Friday, March 4, 2011
Its interiors were designed by Louis Comfort Tiffany (see original in situ stained glass at left and right), Stanford White, the Herter Brothers (designers of the now demolished William H. Vanderbilt 5th Avenue mansion), Albert Wagner (who designed the Puck Building at 295-309 Lafayette St.) and other leading artists and decorators of the American Aesthetic Movement (a hodge podge of what people of that time thought was grand and exotic from Greek, Egyptian Asian, Celtic, and Moresque styles) (see ceiling below in the Veterans Room).
While armories built later would follow this 7th Regiment Park Avenue Armory in structure and exterior style (castle like--see top photo), none would ever achieve the beauty and artistic richness of this one. Many of the gas light fixtures built in ornate wrought iron were later electrified (some were combinations of both gas and electricity, called gasolieres) and were designed by Louis Comfort Tiffany and built by Mitchell Vance & Co. (see left) The hearths in the Mary Divver Room (the ladies reception room) and the Field and Staff Room (the one with a bar) have original Minton art tiles.
Each Company within the Armory also had their own lounges (and own decorators) on the 2nd floor. These rooms all had built in or movable pianos, most have intricately carved lockers, some have highly stylized balconies (see above right), most had detailed wall stencils, and all had artwork of all types (from armor and spears (see left) to mounted animal heads). If you get the chance, try to get a peak at the Company C room (whose by invitation only membership consisted of the millionaires of the millionaires like the Astors and the Vanderbilts) with its original painted ceilings, woodwork and mace-shaped lighting fixtures.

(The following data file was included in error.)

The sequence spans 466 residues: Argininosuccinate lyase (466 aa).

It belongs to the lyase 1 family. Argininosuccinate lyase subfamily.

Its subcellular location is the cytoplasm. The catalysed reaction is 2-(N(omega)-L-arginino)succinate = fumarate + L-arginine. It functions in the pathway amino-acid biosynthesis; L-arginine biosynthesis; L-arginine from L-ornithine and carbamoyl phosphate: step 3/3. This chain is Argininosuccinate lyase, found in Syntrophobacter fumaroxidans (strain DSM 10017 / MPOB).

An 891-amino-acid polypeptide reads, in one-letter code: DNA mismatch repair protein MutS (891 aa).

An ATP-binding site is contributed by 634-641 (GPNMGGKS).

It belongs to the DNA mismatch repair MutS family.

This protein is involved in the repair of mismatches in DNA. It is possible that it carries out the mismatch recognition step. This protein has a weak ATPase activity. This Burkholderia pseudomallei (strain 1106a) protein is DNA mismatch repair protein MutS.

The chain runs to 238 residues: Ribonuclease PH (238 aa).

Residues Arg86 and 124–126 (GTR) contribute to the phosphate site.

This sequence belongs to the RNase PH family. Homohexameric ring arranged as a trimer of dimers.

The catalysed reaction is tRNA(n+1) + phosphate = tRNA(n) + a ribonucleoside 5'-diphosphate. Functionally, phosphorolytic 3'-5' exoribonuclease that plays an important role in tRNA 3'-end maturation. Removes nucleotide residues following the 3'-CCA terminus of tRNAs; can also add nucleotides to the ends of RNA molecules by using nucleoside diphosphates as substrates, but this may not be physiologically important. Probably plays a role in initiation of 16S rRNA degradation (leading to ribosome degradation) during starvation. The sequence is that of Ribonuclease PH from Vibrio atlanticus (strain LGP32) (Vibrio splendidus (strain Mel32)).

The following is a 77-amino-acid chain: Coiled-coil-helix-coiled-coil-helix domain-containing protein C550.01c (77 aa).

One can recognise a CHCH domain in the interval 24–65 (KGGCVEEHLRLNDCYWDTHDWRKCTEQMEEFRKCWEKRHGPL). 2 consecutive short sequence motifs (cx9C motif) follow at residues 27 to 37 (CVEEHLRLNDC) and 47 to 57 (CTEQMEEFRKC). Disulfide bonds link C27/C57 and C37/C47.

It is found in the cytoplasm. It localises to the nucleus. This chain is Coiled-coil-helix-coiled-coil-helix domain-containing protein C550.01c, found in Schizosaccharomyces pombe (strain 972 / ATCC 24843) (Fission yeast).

Oh by the way, you should also visit the Armory if you can attend one of their numerous art shows, musical or theatrical performances, or private "salon-style" shows (held in the 2nd floor Company Rooms) by one of their resident artists or performers. Check their website (http://www.armoryonpark.org/) for specifics that may be of interest to you. I personally am planning to attend one of the Shakespearean plays for which the Armory is going to build a theater in the round in the 55,000 sq. ft. column-free space of The Wade Thompson Drill Hall and have the Royal Shakespeare Company for 6 weeks to perform 5 plays. I can't wait!